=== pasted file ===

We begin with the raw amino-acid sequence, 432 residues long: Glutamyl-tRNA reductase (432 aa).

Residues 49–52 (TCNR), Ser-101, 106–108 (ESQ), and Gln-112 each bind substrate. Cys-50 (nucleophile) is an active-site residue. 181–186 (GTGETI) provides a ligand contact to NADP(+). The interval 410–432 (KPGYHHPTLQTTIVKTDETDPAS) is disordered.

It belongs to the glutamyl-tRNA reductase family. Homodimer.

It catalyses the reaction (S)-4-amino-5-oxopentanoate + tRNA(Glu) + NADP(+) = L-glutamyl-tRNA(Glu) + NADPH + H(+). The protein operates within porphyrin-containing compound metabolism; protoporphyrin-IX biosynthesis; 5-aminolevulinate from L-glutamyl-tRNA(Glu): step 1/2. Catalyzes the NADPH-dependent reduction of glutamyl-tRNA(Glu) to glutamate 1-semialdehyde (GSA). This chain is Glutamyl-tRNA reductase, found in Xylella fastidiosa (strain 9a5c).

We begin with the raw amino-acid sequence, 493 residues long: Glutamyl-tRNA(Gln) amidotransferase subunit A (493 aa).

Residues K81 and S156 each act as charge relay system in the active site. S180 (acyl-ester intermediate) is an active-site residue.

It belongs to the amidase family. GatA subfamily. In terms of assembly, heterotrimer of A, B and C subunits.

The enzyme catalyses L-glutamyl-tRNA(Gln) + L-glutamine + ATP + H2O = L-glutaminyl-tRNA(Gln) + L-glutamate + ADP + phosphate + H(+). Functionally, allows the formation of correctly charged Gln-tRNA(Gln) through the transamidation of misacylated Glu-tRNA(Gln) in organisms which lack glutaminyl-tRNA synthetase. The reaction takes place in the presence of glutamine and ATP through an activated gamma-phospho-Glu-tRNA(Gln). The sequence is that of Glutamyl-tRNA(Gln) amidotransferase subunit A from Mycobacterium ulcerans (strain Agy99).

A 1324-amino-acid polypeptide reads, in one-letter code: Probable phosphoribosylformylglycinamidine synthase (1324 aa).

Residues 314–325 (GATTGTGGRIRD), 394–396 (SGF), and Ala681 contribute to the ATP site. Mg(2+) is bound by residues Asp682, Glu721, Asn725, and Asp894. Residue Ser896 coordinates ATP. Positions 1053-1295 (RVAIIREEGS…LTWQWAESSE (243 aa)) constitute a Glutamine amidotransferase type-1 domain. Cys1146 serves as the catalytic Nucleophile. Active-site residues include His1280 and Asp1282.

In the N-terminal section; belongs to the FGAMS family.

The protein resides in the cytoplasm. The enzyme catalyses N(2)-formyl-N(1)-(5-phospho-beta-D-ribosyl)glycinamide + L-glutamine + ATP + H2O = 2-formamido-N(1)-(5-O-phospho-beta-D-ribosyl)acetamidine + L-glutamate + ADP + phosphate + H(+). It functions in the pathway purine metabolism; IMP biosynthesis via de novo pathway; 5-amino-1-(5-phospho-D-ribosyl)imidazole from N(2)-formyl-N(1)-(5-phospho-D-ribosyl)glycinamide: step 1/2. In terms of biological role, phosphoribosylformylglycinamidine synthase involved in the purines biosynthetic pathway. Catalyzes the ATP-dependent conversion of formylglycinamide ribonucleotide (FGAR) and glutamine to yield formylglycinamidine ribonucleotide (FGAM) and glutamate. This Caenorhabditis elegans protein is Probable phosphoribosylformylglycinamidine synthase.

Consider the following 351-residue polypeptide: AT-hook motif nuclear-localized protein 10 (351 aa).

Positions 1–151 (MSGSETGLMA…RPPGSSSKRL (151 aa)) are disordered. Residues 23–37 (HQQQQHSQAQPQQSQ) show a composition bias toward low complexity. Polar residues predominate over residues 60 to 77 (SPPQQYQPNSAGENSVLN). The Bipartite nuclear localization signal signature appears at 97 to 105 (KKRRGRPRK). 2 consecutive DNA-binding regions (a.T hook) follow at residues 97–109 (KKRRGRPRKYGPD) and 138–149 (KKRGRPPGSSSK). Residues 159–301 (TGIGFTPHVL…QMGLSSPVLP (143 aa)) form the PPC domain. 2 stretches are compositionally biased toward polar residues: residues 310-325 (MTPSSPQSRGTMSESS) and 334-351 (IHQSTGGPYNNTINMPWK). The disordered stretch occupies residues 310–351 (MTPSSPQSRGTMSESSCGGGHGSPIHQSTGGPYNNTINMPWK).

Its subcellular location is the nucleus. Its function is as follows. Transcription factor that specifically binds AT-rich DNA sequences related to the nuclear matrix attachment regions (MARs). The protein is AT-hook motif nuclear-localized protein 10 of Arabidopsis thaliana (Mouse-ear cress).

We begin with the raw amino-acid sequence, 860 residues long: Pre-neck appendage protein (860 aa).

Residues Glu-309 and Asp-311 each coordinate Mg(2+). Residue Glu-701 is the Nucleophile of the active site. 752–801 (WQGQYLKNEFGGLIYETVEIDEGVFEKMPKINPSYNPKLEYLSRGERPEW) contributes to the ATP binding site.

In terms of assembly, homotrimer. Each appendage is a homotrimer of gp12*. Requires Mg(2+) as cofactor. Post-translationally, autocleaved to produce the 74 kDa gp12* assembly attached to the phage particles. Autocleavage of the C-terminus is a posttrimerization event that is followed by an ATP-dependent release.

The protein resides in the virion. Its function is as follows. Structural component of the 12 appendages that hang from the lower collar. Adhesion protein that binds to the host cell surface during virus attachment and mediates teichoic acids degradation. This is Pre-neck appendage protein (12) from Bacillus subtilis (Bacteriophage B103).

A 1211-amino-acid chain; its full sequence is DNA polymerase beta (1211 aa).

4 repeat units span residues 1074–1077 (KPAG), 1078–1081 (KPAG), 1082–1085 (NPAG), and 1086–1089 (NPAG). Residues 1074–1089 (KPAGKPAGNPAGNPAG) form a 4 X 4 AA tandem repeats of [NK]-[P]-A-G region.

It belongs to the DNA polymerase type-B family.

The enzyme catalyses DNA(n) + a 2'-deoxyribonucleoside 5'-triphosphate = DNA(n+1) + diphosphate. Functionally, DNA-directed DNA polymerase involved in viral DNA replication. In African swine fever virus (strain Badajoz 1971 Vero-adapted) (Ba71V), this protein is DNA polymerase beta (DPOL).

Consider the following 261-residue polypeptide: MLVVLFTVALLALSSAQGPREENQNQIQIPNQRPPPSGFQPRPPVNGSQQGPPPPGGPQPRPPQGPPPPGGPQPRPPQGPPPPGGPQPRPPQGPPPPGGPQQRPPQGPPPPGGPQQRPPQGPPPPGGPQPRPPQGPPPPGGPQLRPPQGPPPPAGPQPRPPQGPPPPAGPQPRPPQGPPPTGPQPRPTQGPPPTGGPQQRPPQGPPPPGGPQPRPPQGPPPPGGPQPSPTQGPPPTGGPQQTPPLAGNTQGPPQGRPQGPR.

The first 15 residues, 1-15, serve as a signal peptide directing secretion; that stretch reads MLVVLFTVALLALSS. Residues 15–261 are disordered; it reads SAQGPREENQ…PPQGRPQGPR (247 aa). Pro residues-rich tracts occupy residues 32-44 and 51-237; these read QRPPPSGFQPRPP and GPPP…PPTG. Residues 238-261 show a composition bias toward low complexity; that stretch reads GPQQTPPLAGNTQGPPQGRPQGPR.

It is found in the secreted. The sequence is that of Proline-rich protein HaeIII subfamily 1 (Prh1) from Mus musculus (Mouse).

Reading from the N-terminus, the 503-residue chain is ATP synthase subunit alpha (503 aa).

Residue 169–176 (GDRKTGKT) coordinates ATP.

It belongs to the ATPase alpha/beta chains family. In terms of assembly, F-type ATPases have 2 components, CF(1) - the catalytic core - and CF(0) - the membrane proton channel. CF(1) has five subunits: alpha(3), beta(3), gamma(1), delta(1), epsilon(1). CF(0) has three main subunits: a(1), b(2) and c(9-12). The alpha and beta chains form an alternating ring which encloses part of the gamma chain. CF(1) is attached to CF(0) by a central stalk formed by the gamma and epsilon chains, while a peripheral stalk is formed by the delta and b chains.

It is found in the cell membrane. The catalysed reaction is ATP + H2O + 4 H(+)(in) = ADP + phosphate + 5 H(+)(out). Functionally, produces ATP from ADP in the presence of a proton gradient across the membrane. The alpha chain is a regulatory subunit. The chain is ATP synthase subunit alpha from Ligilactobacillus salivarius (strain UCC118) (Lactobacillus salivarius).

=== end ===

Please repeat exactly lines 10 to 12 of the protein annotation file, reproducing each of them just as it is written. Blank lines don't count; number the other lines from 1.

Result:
Residues 314–325 (GATTGTGGRIRD), 394–396 (SGF), and Ala681 contribute to the ATP site. Mg(2+) is bound by residues Asp682, Glu721, Asn725, and Asp894. Residue Ser896 coordinates ATP. Positions 1053-1295 (RVAIIREEGS…LTWQWAESSE (243 aa)) constitute a Glutamine amidotransferase type-1 domain. Cys1146 serves as the catalytic Nucleophile. Active-site residues include His1280 and Asp1282.

In the N-terminal section; belongs to the FGAMS family.

The protein resides in the cytoplasm. The enzyme catalyses N(2)-formyl-N(1)-(5-phospho-beta-D-ribosyl)glycinamide + L-glutamine + ATP + H2O = 2-formamido-N(1)-(5-O-phospho-beta-D-ribosyl)acetamidine + L-glutamate + ADP + phosphate + H(+). It functions in the pathway purine metabolism; IMP biosynthesis via de novo pathway; 5-amino-1-(5-phospho-D-ribosyl)imidazole from N(2)-formyl-N(1)-(5-phospho-D-ribosyl)glycinamide: step 1/2. In terms of biological role, phosphoribosylformylglycinamidine synthase involved in the purines biosynthetic pathway. Catalyzes the ATP-dependent conversion of formylglycinamide ribonucleotide (FGAR) and glutamine to yield formylglycinamidine ribonucleotide (FGAM) and glutamate. This Caenorhabditis elegans protein is Probable phosphoribosylformylglycinamidine synthase.